It’s The Mighty Skullkickers #1! (Or Skullkickers #21, but who’s counting?) On the surface, Skullkickers is doing a satirical take on the comic industry’s over-reliance on adjectives and renumbering, but what’s going on inside these covers? This Major Spoilers review has the answer.

Story: Jim Zub
Pencils: Edwin Huang
Inks: Edwin Huang & Kevin Raganit
Colors: Misty Coats & Mike Luckas
Color Flatting: Ludwig Olimba
Letters: Marshall Dillon
Publisher: Image Comics
Price: $3.50


Previously in Skullkickers: Washed ashore on an island populated by intelligent apes, gunslinger Rex and elven warrior Kusia are on the trail of an evil temple. Meanwhile, Rolf Copperhead has recovered from a slight case of death and may or may not be possessed by demons after a brief trip through the underworld. In any event, the little guy is on a tear searching for some beer.


The first part of the issue features Rex delving into the Pool of Great Reflection, in order to prove to the intelligent gorilla people that he is a worthy warrior. It’s an amusing fight, cleverly employing that old convention of battle with an evil doppelganger. This is emblematic of what Skullkickers does great: take a familiar genre trope and putting an interesting spin on it. Obviously, there are a lot of stock pulp elements in this story, from Lovecraftian monsters from beyond to the secret tribe of smart gorillas. But in Jim Zub’s hands, these story elements seem fresh again. He keeps the story light and quick, engaging the reader with lots of visual humor. As quick as the jokes were, I wish the plot unfolded with the same energy, but it’s often the case that multi-issue arcs sag a little in the middle. The first issue of this arc was a jumping-on point for me. Three issues in, and as much as I can’t wait to see where the story is going from here, I’m even more excited to get caught up with the preceding issues of Skullkickers.

And don’t let the #1 on this issue fool you. This is actually the 21st issue of Skullkickers. The past few issues have featured a prolonged joke about titles and renumbering, starting with Uncanny Skullkickers #1, continuing with Savage Skullkickers #1 and this issue. The fact the creators are willing to do play the joke to the hilt (and Image is willing to allow it) is a credit, even if it may be confusing for the unfamiliar.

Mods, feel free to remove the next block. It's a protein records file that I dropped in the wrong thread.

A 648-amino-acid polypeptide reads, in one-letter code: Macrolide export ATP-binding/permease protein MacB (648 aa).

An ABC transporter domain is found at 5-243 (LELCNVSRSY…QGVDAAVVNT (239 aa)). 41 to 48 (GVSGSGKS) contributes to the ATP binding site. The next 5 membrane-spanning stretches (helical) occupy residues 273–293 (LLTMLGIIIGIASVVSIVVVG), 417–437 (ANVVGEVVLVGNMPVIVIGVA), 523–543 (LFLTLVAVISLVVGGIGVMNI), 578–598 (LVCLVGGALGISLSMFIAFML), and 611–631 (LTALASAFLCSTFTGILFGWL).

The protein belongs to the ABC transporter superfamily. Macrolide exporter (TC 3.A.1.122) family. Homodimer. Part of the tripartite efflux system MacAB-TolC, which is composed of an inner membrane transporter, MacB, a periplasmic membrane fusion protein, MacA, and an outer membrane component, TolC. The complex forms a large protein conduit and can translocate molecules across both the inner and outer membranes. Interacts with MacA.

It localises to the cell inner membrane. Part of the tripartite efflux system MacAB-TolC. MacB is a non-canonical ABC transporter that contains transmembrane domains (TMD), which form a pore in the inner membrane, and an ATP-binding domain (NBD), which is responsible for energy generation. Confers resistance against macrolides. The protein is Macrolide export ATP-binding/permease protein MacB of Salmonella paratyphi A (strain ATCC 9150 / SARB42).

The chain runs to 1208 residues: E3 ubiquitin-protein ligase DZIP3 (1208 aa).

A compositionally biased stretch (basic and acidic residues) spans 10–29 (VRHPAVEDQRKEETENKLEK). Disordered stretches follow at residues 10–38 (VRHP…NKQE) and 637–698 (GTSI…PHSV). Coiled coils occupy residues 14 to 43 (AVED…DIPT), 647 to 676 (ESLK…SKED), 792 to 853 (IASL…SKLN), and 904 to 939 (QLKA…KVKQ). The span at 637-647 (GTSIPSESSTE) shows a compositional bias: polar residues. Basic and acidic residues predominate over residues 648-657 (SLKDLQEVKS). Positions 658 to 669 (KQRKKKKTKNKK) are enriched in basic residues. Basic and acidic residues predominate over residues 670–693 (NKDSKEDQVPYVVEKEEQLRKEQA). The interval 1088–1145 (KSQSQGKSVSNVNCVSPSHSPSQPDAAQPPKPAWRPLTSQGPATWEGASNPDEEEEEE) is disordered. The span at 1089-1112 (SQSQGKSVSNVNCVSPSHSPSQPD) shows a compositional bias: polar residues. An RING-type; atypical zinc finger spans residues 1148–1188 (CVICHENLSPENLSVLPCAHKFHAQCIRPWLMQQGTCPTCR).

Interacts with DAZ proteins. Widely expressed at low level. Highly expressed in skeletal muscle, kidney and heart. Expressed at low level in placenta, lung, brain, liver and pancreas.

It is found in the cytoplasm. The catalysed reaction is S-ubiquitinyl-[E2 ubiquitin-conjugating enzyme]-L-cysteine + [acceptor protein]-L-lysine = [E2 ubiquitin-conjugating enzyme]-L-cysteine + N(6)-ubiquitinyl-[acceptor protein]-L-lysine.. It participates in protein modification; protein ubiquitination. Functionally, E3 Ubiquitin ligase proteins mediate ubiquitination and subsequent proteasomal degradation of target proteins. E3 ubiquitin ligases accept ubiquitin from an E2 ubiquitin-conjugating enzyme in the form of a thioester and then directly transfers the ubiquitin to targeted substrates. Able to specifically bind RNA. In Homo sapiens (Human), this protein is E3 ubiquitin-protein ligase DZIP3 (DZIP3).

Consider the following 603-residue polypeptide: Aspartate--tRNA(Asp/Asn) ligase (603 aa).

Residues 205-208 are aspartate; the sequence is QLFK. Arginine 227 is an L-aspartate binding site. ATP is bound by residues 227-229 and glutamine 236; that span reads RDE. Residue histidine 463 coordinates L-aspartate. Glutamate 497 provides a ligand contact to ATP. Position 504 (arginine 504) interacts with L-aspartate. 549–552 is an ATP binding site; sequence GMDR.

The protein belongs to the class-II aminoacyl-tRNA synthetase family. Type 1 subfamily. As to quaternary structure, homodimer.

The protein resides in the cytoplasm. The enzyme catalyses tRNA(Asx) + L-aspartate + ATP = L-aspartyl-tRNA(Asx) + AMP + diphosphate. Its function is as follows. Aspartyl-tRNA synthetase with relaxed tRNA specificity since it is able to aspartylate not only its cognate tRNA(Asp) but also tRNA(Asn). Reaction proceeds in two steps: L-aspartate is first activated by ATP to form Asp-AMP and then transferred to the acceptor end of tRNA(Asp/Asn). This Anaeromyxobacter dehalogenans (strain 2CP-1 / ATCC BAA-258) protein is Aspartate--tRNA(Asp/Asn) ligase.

Edwin Huang is simply brilliant on art. It’s not just his clean, chunky, cartoony style that makes Skullkickers so good; it’s the way he juxtaposes action against dialogue for humorous effect. Zub’s script and Huang’s art mesh perfectly together, as do the rest of the creative team’s efforts. The colors are bright and peppy, the lettering well-placed and emphasized – it’s rare to find a work as cohesive as this. I honestly can’t find anything to complain about on the visual side of things; Skullkickers is just so visually appealing and engaging.


Skullkickers reminds me a lot of Major Spoilers’ favorite 
Atomic Robo
in terms of what it’s doing. These sort of books are just a lot more fun than most anything coming out of the Big 2 right now. In one issue, there’s a doppleganger fight, a wild rumpus, a horde of intelligent apes, a dwarf vomiting seawater then calling out for meat beer – hell, someone even chops up a melon! This is a series I’d recommend to most anyone. Midway through this arc, Skullkickers shows no signs of slowing down. I also appreciate how, at the end of each issue, the creators pull back the curtain a little and showcase different bits of their creative processes. This is evidence of a creative team that truly wants to engage with a fanbase, and maybe provide a little inspiration as well. The Mighty Skullkickers #1 earns a lofty four and a half out of five stars. Check it out.

Rating: ★★★★½

Reader Rating



About Author

George Chimples comes from the far future, where comics are outlawed and only outlaws read comics. In an effort to prevent that horrible dystopia from ever coming into being, he has bravely traveled to the past in an attempt to change the future by ensuring that comics are good. Please do not talk to him about grandfather paradoxes. He likes his comics to be witty, trashy fun with slightly less pulp than a freshly squeezed glass of OJ. George’s favorite comic writers are Warren Ellis and Grant Morrison, while his preferred artists are Guy Davis and Chris Bachalo, He loves superheroes, but also enjoys horror, science fiction, and war comics. You can follow him @TheChimples on Twitter for his ramblings regarding comics, Cleveland sports, and nonsense.

Leave A Reply

This site uses Akismet to reduce spam. Learn how your comment data is processed.